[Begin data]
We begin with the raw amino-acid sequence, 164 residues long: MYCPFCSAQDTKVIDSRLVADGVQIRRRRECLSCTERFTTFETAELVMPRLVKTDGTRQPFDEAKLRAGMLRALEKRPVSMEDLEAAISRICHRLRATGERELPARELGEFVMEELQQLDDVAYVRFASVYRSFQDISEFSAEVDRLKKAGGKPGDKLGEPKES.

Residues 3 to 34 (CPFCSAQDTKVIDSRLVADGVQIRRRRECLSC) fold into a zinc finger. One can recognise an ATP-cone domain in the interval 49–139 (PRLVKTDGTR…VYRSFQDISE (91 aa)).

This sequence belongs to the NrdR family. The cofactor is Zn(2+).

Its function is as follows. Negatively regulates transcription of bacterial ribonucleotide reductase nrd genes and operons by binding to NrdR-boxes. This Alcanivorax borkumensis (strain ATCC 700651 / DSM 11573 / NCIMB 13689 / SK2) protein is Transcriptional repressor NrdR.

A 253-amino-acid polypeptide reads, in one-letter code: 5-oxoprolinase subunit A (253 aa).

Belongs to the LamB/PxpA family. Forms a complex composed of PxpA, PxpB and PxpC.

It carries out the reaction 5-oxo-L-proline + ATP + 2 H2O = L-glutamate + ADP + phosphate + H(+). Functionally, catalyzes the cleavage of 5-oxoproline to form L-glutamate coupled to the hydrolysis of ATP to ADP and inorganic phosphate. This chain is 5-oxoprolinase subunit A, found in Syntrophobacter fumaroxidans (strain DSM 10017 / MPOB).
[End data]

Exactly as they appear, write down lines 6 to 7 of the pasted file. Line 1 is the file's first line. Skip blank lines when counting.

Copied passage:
Belongs to the LamB/PxpA family. Forms a complex composed of PxpA, PxpB and PxpC.

It carries out the reaction 5-oxo-L-proline + ATP + 2 H2O = L-glutamate + ADP + phosphate + H(+). Functionally, catalyzes the cleavage of 5-oxoproline to form L-glutamate coupled to the hydrolysis of ATP to ADP and inorganic phosphate. This chain is 5-oxoprolinase subunit A, found in Syntrophobacter fumaroxidans (strain DSM 10017 / MPOB).